January 21, 2013 | 5:34 pm
Posted by Rabbi John Rosove
As I watched today and saw one million citizens standing on the Washington Mall waving small American flags in a flutter of red, white and blue as the first African American President was inaugurated for the second time, I felt such deep pride in being an American.
On NPR’s “Talk of the Nation” today, I heard Nikkey Finney, Professor of English Literature at the University of Kentucky, read part of a poem called “The Cure of Troy” by Seemus Heaney (1939-2013), the 1995 Nobel Prize winner in Literature, and thought – Yes! That is what this moment in time is all about and that is what we are here to feel, think and believe.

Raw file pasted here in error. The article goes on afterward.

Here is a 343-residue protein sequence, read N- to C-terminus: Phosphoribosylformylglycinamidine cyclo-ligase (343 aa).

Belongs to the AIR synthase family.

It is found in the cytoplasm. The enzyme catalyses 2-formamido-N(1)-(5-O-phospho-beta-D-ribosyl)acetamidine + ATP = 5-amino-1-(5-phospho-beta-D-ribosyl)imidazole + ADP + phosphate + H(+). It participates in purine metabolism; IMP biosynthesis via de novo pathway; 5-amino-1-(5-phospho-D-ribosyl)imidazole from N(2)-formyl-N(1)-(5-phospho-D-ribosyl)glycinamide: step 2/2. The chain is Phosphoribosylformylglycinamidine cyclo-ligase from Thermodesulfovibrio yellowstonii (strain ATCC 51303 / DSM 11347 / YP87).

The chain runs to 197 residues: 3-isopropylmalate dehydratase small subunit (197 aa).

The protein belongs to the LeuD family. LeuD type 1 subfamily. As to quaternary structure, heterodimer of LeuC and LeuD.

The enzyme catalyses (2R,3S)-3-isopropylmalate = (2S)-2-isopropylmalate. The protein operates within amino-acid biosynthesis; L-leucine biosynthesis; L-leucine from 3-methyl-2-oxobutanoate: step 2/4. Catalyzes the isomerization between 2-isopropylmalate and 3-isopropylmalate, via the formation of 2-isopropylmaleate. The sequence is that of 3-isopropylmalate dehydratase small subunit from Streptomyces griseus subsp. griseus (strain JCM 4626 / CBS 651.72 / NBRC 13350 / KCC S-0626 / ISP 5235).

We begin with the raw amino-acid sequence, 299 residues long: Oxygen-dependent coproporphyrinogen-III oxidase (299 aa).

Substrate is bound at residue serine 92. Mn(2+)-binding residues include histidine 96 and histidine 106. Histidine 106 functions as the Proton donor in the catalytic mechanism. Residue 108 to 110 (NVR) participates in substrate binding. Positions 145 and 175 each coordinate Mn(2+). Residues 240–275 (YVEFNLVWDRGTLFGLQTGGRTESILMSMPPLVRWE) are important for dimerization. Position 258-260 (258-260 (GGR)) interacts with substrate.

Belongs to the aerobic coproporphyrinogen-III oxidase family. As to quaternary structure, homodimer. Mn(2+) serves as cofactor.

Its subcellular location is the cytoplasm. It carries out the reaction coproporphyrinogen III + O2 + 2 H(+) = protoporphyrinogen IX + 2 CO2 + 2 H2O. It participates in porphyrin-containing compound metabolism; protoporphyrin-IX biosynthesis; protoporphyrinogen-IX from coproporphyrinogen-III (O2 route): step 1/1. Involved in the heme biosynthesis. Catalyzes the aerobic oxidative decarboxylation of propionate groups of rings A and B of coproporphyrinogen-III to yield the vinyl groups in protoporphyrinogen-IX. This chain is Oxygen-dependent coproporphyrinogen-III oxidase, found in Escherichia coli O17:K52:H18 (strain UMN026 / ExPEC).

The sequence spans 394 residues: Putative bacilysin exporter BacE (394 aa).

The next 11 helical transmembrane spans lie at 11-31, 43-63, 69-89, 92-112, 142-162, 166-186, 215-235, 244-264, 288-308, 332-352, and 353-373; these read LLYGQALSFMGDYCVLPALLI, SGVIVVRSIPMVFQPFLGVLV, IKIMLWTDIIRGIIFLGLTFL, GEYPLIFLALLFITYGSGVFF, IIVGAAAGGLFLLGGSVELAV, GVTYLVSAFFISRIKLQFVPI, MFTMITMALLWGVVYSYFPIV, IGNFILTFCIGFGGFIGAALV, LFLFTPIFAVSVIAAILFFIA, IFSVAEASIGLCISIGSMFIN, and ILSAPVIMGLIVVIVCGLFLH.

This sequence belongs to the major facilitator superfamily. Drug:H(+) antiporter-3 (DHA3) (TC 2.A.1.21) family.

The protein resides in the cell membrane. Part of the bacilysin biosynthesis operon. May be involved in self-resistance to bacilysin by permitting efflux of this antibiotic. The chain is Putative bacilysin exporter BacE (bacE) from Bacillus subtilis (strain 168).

The Cure of Troy
…History says, Don't hope
on this side of the grave.
But then, once in a lifetime
the longed for tidal wave
of justice can rise up,
and hope and history rhyme.
So hope for a great sea-change
on the far side of revenge.
Believe that a further shore
is reachable from here.
Believe in miracles
and cures and healing wells…
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